Preserving Pearl Harbor Documents
Damage varies from record to record, but dirt—a possible combination of sediment carried by the water and soot from the fire—is quite common. Although the records examined so far do not show direct contact with fire, many have burned areas where the paper was in contact with or adjacent to the post hole fasteners used to add pages to the booklets when needed. Not only did these metal fasteners conduct heat to the documents, but their exposure to the high humidity caused corrosion, resulting in rust.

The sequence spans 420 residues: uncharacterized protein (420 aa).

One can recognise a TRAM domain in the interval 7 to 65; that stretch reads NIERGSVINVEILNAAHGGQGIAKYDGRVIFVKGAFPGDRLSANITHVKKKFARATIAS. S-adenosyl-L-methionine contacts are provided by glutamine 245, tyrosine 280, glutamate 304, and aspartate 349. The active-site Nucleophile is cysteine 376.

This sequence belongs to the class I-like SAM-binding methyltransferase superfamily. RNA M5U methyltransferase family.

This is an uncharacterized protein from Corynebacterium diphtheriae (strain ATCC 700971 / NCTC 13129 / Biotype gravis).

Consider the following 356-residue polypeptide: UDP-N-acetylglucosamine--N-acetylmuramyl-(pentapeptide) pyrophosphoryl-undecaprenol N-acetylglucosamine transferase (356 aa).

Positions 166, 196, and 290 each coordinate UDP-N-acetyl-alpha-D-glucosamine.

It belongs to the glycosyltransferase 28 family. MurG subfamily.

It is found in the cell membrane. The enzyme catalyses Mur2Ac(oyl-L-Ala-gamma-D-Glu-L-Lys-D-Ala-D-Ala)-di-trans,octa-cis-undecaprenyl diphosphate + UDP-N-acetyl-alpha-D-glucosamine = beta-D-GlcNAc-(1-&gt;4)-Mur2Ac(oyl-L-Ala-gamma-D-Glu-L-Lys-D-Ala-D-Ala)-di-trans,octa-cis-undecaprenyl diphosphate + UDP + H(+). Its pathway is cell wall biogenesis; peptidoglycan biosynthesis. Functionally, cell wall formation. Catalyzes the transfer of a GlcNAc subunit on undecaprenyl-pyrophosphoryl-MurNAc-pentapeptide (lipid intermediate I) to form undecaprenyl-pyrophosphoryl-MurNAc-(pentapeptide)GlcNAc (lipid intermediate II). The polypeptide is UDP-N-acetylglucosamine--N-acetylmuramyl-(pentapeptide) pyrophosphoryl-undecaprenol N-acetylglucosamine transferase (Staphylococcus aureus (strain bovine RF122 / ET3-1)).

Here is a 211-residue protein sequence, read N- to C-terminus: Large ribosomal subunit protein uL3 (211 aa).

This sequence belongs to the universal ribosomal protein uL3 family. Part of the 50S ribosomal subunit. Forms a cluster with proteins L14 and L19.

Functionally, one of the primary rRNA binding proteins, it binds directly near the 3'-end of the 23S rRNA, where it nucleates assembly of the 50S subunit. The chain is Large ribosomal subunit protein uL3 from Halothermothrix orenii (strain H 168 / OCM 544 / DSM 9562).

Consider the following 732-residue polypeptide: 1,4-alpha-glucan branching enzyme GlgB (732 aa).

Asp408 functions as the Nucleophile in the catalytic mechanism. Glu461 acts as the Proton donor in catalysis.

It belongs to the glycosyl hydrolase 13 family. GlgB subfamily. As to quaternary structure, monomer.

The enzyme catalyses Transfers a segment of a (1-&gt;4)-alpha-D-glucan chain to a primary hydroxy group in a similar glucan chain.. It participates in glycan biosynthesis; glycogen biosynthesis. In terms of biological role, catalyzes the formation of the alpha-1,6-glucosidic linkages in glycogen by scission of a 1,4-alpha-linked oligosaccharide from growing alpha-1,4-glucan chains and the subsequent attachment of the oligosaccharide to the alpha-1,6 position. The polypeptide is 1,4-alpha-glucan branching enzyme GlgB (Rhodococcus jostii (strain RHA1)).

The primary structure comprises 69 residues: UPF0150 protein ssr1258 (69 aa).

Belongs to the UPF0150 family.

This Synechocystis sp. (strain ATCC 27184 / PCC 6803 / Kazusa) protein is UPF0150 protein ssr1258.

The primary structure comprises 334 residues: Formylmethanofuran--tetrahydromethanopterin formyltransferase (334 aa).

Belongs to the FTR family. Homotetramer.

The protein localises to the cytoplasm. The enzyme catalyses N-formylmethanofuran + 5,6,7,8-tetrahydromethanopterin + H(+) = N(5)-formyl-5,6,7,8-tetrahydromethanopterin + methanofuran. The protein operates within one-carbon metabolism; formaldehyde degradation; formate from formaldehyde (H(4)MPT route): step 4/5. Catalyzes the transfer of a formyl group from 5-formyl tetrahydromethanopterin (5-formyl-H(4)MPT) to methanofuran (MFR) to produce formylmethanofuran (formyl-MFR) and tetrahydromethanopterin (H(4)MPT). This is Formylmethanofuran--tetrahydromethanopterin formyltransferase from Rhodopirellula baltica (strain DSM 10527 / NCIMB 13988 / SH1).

The photo above shows a record of Robert Niven Frizzell, Seaman 2nd Class, who was killed in action Dec. 7, 1941, at Pearl Harbor. Record shows burning around post hole fastener and surface dirt. (ARC Series #299693)
Note: This is one in a series of posts on conservation of Pearl Harbor documents.